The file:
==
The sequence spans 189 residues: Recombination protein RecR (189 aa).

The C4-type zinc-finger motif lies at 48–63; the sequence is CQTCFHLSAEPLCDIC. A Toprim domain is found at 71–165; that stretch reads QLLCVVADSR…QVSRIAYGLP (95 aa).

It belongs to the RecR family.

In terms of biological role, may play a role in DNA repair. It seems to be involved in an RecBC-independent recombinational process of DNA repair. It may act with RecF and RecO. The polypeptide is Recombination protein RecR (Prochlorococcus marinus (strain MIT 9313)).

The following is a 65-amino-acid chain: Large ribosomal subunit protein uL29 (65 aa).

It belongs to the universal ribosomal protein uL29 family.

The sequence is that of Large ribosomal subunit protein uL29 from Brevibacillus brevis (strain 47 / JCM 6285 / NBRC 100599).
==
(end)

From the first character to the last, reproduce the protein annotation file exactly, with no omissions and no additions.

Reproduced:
The sequence spans 189 residues: Recombination protein RecR (189 aa).

The C4-type zinc-finger motif lies at 48–63; the sequence is CQTCFHLSAEPLCDIC. A Toprim domain is found at 71–165; that stretch reads QLLCVVADSR…QVSRIAYGLP (95 aa).

It belongs to the RecR family.

In terms of biological role, may play a role in DNA repair. It seems to be involved in an RecBC-independent recombinational process of DNA repair. It may act with RecF and RecO. The polypeptide is Recombination protein RecR (Prochlorococcus marinus (strain MIT 9313)).

The following is a 65-amino-acid chain: Large ribosomal subunit protein uL29 (65 aa).

It belongs to the universal ribosomal protein uL29 family.

The sequence is that of Large ribosomal subunit protein uL29 from Brevibacillus brevis (strain 47 / JCM 6285 / NBRC 100599).